Pipe and Tube

Pipe and Tube

 

Pipes and tubes are tubular structures, which are designed to transmit fluids and gases over long distances. They are both similar products but, pipes can be utilized in high-pressure applications while the latter is preferred for moderate to low-pressure systems. Both these two specifications has its own advantages, and flaws which gives consumers a diverse choice to select the product suitable for them.

What is the seamless material?

A seamless pipe is produced utilizing a single piece of sheet metal. This range of components are very strong and diverse due to the unique raw materials used while producing them. They don’t require any welds or joints which, enables them to have enhanced tolerances. They are formed by placing a hot billet over the steel, which pierces it and forms, an opening creating a unique design. This product range can be utilized in stress-induced environments where corrosion levels are at the highest. Apart from this, they perform well under extreme pressures and elevated temperature systems where other pipes wouldn’t readily suffice. Each of these modules can be availed in different shapes, namely square, circular, rectangular, and hydraulic. All these different shapes come with unique properties and can be used across different applications.

What is the difference between welded and seamless?

There are some key differences, which help in differentiating the two pipes.

  • A welded pipe is produced by welding pieces of sheet metal together, while the latter is produced without the requirements of any welds.
  • The working pressure of a welded pipe is 20% lower in comparison to the continuous pipe.
  • A pipe without any seams is produced in a shorter length but, the latter can be availed in a diverse range of sizes.
  • Welds are more likely to be corroded compared to non-welded pipe.
  • Welding is a simple and short process, while extrusion of billet has a bigger lead-time.
  • A weld-oriented surface is smooth in comparison to an extruded surface.
  • A steel seamless component has better ovality compared to a component produced by different welding procedures.
  • A seamless material is expensive due to the raw materials used in producing them, while a seam joint piping is low-cost and reliable.

How are seamless tubes produced?

Different quality of steel is utilized to produce these marvelous structures. Since they don’t possess any welds or joints, they are formed utilizing billets. These billets are heated at high temperatures, which form into shells. The shells are later rolled on a mandrel and pushed onto the steel. In the reducing mill, the tube is customized giving, it different dimensions and wall thickness. After they are cooled, they are cut into fixed lengths and later furnished to give it enhanced mechanical properties and enhanced connection systems.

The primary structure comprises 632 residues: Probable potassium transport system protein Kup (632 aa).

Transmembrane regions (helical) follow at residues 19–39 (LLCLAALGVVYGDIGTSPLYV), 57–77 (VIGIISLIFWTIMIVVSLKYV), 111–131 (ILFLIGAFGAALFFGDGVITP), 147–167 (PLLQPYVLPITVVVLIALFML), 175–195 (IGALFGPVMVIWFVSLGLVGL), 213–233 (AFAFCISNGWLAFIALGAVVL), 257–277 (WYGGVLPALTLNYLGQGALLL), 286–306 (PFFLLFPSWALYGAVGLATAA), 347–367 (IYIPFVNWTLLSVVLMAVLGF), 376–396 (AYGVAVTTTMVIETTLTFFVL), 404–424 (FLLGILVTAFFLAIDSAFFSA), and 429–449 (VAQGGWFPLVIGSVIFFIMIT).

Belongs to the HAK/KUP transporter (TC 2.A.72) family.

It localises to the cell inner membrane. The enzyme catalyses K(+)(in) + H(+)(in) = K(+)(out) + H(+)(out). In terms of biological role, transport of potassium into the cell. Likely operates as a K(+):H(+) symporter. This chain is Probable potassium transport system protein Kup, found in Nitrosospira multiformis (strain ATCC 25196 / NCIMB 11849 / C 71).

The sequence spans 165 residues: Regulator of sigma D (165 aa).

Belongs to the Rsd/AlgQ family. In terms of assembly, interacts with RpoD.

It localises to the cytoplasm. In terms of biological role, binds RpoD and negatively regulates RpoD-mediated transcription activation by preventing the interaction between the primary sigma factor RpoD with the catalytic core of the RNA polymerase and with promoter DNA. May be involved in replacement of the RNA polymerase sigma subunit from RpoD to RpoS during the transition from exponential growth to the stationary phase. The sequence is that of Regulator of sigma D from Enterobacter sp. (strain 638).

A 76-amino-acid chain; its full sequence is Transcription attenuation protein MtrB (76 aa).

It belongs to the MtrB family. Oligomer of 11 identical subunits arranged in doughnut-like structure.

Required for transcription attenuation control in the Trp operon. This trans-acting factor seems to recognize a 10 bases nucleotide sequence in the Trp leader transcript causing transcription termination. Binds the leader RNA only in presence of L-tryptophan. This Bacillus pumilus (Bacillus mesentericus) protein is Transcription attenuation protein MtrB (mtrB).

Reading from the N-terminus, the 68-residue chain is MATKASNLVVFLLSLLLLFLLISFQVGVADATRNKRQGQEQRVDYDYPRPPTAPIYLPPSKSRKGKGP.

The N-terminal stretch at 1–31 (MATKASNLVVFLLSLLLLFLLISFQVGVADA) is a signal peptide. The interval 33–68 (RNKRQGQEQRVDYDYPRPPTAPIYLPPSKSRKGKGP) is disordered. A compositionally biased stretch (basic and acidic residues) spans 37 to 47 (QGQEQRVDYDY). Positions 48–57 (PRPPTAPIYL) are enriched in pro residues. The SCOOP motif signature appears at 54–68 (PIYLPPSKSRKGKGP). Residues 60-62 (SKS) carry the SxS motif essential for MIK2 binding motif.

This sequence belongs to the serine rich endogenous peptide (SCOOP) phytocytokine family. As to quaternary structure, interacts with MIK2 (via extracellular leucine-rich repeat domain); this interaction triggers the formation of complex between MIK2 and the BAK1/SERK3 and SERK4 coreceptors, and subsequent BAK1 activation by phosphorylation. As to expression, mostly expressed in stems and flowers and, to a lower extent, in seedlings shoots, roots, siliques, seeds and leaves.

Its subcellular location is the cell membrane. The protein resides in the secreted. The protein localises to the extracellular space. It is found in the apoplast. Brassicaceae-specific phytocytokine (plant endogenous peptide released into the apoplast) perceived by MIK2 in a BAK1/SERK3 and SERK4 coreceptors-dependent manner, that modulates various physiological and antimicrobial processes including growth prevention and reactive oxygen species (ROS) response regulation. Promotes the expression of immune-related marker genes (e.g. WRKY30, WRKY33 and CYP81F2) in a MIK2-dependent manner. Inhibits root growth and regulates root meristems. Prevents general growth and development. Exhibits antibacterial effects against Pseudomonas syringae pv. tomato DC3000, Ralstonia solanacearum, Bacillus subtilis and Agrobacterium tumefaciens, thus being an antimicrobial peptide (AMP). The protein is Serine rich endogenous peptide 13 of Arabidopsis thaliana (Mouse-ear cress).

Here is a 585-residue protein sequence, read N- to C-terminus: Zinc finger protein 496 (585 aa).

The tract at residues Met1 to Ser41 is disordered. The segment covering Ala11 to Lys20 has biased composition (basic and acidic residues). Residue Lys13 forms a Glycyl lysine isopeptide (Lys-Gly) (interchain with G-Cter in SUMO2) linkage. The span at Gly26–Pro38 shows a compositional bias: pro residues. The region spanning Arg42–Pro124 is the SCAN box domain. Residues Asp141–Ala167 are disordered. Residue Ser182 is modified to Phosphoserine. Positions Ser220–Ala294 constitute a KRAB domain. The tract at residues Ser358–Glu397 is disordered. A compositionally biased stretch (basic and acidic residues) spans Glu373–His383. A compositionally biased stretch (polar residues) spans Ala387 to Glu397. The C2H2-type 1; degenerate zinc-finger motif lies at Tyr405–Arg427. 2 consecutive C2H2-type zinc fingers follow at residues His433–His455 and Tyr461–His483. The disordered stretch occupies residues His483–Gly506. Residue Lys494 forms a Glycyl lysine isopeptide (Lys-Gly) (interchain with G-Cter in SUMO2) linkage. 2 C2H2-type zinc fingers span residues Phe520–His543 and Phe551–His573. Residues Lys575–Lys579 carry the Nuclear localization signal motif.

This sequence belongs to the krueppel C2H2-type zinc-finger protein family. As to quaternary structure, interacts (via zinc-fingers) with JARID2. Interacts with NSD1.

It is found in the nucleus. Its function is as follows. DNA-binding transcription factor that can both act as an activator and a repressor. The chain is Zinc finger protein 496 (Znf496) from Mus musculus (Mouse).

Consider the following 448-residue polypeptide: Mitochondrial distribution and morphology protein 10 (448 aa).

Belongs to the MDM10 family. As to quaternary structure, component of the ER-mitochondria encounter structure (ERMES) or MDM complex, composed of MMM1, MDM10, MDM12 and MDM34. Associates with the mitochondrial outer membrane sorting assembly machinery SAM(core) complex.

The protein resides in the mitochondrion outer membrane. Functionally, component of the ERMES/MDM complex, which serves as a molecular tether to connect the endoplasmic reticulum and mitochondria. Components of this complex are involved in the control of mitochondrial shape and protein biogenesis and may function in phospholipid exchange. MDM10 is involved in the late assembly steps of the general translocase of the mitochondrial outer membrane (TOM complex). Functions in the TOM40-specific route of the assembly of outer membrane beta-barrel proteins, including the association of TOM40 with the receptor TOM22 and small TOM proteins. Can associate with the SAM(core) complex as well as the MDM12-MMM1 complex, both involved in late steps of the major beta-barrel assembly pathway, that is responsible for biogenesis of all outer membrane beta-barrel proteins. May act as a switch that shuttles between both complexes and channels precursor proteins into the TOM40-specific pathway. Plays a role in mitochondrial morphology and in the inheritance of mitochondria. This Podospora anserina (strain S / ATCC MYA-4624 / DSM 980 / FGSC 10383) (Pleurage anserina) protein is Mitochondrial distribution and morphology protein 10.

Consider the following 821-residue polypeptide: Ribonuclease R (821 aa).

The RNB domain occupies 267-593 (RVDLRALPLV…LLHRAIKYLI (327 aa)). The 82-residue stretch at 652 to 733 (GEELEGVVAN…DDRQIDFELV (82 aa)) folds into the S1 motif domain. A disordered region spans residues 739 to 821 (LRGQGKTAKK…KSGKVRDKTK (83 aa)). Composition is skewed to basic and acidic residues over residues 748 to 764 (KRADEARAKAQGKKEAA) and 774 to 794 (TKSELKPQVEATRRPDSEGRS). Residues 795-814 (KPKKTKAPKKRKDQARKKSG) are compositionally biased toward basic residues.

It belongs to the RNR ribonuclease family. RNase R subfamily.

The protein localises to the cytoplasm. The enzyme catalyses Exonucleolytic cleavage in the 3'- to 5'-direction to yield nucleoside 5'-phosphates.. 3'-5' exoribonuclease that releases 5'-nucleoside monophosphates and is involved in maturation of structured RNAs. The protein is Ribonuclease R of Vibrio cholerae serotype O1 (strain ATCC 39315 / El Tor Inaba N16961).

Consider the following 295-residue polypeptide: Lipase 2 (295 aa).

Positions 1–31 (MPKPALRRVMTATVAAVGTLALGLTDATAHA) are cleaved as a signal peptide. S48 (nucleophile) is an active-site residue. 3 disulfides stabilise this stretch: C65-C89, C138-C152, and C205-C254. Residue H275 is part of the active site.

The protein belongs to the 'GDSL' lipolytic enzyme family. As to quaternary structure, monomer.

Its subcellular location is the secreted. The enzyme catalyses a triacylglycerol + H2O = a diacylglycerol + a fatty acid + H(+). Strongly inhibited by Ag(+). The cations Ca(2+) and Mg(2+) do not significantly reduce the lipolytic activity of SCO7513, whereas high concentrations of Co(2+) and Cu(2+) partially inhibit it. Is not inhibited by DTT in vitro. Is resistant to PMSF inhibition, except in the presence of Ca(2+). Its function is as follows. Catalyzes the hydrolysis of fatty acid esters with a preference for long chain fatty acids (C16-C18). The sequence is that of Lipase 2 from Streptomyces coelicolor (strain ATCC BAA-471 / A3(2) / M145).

What is difference between ERW and seamless?

A seamless pipe is produced utilizing a unique process while the cold forming of a sheet into a tubular structure produces electric resistance welded pipe. Both these pipes can be utilized in different applications however the ERW pipe is more susceptible to intergranular corrosion due to welds used while producing them. Furthermore, they are not preferred in high-pressure applications compared to the single sheet pipe ranges. An ERW pipe is, however, very economical compared to an extruded.

Is seamless pipe stronger than welded?

Yes, they are stronger than welded sections making them more expensive. The overall quality of the pipe far exceeds the quality of the seam joint modules. This allows them to be used in high-pressure applications in different industries. Their ability to withstand harsher environmental conditions also gives them enhanced strength making them highly desirable. Furthermore, their availability in the market is low as they are produced using high-quality raw material.

Why is welded pipe not suitable for high pressure applications?

A welded pipe has seams or welds which, make them considerably weak. These joints have the potential to collapse and subsequently lead to leakage and failure of the system. This structural flaw, however, has been rectified and improved over the years, which has allowed them to be used in higher-pressure applications. However, to be on the safer side many high-risk industries prefer not to use a seam joint pipe within their operation.